The Sweeney — Killer TV No.35

1975-78, ITV
‘We’re the Sweeney. We kill you – nothing. You kill us – 30 years.’ – Jack Regan
John Thaw (DI Jack Regan), Dennis Waterman (DS George Carter), Garfield Morgan (DCI Frank Haskins)
Identikit: Two members of the London Metropolitan Police service’s Flying Squad use robust methods (fists, fabricating evidence, kidnapping) to take on the capital’s armed robbers and other violent villains.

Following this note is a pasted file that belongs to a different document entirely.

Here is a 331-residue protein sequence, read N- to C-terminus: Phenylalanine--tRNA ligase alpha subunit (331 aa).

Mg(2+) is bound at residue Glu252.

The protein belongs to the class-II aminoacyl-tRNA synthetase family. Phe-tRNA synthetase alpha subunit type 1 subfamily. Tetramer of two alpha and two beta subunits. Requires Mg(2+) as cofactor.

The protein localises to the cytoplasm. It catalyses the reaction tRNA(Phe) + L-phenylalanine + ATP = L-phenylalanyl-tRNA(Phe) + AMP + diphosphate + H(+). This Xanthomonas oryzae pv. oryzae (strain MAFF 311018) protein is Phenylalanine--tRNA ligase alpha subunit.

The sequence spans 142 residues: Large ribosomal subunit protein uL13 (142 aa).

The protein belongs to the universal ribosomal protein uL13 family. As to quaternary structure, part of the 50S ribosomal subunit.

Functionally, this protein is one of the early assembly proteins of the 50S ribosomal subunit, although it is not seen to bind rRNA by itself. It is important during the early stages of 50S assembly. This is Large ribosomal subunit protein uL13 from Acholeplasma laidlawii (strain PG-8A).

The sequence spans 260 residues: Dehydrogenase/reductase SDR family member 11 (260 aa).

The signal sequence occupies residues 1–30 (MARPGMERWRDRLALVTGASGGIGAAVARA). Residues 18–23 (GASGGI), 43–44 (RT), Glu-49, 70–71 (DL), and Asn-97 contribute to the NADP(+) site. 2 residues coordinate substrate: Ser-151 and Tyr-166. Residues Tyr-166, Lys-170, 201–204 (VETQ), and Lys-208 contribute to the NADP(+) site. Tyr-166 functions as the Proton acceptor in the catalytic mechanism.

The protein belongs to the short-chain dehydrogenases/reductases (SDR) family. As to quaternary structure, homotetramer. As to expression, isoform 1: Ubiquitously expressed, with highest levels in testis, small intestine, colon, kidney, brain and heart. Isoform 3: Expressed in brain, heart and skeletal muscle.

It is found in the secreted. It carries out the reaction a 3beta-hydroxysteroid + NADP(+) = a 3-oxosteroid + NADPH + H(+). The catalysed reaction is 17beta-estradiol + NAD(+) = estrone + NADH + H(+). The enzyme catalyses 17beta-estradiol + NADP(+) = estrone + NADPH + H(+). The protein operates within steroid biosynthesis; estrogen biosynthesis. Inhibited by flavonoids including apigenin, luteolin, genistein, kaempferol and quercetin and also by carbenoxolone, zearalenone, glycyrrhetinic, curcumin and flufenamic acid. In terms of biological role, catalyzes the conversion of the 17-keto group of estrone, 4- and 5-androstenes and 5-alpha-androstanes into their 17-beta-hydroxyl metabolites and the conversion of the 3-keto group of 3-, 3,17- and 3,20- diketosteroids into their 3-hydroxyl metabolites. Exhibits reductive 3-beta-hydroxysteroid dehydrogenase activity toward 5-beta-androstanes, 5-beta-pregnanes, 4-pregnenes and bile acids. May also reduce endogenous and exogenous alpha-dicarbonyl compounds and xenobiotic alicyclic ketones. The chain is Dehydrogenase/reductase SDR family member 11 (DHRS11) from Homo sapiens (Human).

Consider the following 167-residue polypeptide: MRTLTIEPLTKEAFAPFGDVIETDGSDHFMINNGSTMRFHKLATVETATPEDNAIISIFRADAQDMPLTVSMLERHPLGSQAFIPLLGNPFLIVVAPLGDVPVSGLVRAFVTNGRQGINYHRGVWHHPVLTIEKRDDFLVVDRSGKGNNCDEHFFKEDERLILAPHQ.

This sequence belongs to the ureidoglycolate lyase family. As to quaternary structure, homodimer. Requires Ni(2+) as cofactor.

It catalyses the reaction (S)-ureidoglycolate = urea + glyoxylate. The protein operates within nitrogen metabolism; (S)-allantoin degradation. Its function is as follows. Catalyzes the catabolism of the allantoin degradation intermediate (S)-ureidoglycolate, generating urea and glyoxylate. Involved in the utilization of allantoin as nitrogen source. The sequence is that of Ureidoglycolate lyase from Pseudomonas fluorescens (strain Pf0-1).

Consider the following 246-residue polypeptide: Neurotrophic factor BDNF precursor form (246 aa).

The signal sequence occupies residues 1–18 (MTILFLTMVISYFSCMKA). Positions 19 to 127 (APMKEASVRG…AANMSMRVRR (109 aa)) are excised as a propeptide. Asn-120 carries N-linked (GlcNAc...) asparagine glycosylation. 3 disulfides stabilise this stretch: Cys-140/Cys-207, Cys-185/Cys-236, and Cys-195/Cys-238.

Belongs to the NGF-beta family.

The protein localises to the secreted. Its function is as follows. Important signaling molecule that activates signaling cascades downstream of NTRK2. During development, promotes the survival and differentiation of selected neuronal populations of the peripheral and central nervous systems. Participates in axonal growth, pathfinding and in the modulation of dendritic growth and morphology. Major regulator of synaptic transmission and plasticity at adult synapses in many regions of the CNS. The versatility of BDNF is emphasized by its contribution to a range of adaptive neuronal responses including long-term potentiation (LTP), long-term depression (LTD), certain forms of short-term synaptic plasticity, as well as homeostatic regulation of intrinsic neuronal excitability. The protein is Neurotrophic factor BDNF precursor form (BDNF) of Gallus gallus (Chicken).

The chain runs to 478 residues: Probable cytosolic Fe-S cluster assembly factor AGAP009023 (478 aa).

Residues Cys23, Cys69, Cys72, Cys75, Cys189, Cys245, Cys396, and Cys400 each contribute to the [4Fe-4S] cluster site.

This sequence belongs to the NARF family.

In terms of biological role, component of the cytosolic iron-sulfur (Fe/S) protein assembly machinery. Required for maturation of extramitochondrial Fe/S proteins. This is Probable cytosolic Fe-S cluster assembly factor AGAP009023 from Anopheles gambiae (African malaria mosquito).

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Sweeney Todd – Flying Squad, for all you non-East London geezers. The 1970s drama about two no-nonsense detectives, Jack Regan and George Carter, showcased a period when the Metropolitan Police bent the rules and did whatever it took to nail the bad guys. Though our fictional heroes certainly were not as out of control as the real thing, Regan did use his fists, arrange kidnappings, open mail illegally and fabricate evidence, but he didn’t take backhanders. The coppers all drank and smoked too much and often looked like they had a hangover – no pretty boy actors in this cast. The British crime series had come a long way since Dixon of Dock Green (which only wrapped in 1976, when its star Jack Warner was an implausible 80 years old). His successors on The Sweeney were not the paragons the authorities liked to hold up. Produced on 16mm film stock at real locations, the series still looks vibrant and immediate. The accent was on action – London looks pretty dowdy and washed out – and the show was a huge hit, spawning two movies, Sweeney! (1977) and Sweeney 2 (1978), along with the 2012 Ray Winstone reboot. It was also fondly, obliquely recalled in the character of Life on Mars‘s Gene Hunt. It grew out of an Armchair Cinema film (1974) that firmly established the characters and what became the drama’s catchphrase – ‘Get yer trousers on, you’re nicked!’ Regan is the Met’s leading thief taker, often kicking against red tape, and with a messy personal life. And then there is Carter, who’s been lured reluctantly back to the squad by Regan, having previously left for family reasons. Everyone from Diana Dors and Lynda La Plante to Morecambe and Wise appeared, while in addition to the spin-off movies there were books, comic strips and mentions in pop records (Kate Bush, Squeeze) and parodies (The Comic Strip Presents…). Drinking, punch-ups, womanising and haring around town in a Ford Consul. ‘Nuff said.